5. CDinDC
    06/01/2009 at 8:12 AM

    The 911 call should be enhanced to see what is being said behind Zaborsky.

  6. Bea
    06/01/2009 at 1:47 PM

    CD, I agree – there is a lot of background conversation, much of it likely coming from the dispatch but certainly at least once Victor is heard getting info from within Swann.

    I agree that Victor’s yells to the paramedics as they arrive cannot be characterized as “calm”.

    I’ve listened to it twice and vacillate between thinking that Victor is saying only what he’s been told (and that his asking for the time is because he’s just basically awoken and saw/was told of Robert’s murder) AND thinking that his level of upset is related to a combination of worry for Robert and worry for the trio (or whomever he thinks is guilty). While he sounds genuine in saying he’s afraid to go down to the first floor, that he’s been told an intruder may still be there, I think he doubts it.

    In all, my sense is that Victor was “in the dark” about what actually happened except as the messenger for what Joe told him (and that he had his suspicions). It’s possible that he’d just awakened to this, but that doesn’t jibe with the change-in-plans and the timeline of Joe/Dylan commencing the clean-up.

    Is it POSSIBLE that Victor alone decided that enough was enough and called the police and “wrecked” the plan without the others’ agreement?

    • Anon. in Arlington
      06/01/2009 at 2:51 PM

      As you know with this case Bea, just about everything is “possible.” There were postings to this site a few months ago that suggested the the scream the next door neighbor heard must have been Victor, and from this point on, the “plan was wrecked.” Its all plausable.

    • CDinDC
      06/01/2009 at 3:58 PM

      something I find VERY interesting in the 911 call is this:

      At 4:10 on the tape, Victor mentions that someone had one their knifes from the kitchen [paraphrased]

      At 4:14, the 911 operator asks if the person “ran out the door with the knife”

      At 4:16, Victor says “I think so.”

      How can that be if Joe supposedly removed the knife from Robert’s chest (and/or found the knife on Robert’s chest) and laid it on the night stand. They would KNOW the knife was still in the house.

      Victor and Joe supposedly came down to Robert’s room together….Victor probably would have seen the knife if the knife were there. Especially, if it were sticking out of Robert’s chest.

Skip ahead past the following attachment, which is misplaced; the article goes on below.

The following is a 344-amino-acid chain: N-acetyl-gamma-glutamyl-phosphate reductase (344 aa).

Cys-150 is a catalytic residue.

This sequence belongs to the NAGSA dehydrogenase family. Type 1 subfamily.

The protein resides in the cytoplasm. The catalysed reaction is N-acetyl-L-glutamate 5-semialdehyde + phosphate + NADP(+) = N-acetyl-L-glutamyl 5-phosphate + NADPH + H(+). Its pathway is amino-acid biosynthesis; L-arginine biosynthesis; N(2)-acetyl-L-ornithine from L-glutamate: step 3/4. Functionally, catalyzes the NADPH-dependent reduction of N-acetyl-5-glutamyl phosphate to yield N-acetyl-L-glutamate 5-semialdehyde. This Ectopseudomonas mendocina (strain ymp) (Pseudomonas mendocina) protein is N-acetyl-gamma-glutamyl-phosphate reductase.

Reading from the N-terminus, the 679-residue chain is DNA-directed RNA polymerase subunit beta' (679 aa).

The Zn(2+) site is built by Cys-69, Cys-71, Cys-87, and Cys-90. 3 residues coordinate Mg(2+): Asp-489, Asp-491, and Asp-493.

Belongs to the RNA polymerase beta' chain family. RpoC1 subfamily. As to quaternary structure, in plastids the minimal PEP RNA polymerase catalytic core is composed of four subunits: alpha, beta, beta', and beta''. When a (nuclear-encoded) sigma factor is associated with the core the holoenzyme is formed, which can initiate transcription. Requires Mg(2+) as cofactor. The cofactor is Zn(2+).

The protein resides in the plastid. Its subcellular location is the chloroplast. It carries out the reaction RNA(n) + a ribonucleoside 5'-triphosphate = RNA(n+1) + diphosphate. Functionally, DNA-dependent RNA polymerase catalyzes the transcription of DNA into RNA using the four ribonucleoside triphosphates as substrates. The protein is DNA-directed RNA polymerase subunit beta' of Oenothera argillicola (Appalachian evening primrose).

7. Bea
    06/01/2009 at 4:18 PM

    This was one of the reasons that led me to believe that Victor was not fully ‘in the know’ – or hadn’t yet gotten his story straight, one or the other. My guess is that he was told a “full story” of BS and he got mixed up when asked if the ‘intruder’ ran out of the house with the knife.

    Maybe he’s a good actor who flubbed his line, but after listening I’m more convinced than ever that he was ‘less involved’ and, more importantly, that he didn’t know a whole heck of a lot.

    • CDinDC
      06/01/2009 at 4:42 PM

      agree 100%

  8. Themis
    06/01/2009 at 4:23 PM

    Wasn’t Robert’s cell phone right next to the sofabed? Why not call from that phone? That would be my first instinct. Obviously time would be of the essence.

    • CDinDC
      06/01/2009 at 4:43 PM

      I have to agree with this 100% as well. I don’t think someone in desperation would think “oh, don’t touch his phone…could hold evidence.”

  9. CDinDC
    06/01/2009 at 4:48 PM

    One thing that sort of annoys me about that 911 call is that it took the dispatcher a minute and a half to dispatch an emergency vehicle. Victor’s first words were that someone had been stabbed.

    Seems like the first thing she should have done was ask for the address and send EMTs, and begin giving life saving information. She didn’t do that for 2 minutes into the conversation.

    2 minutes in a situation like that CAN be life or death.

    • CFPS
      06/03/2009 at 1:22 PM


      Thanks for giving me the shorter screen name idea! It beats “CameFromPostStory,” for sure! My guess is that the dispatcher already had the address based on the number Victor was calling from, and by that point was just asking him questions like the address, etc to try to calm him down.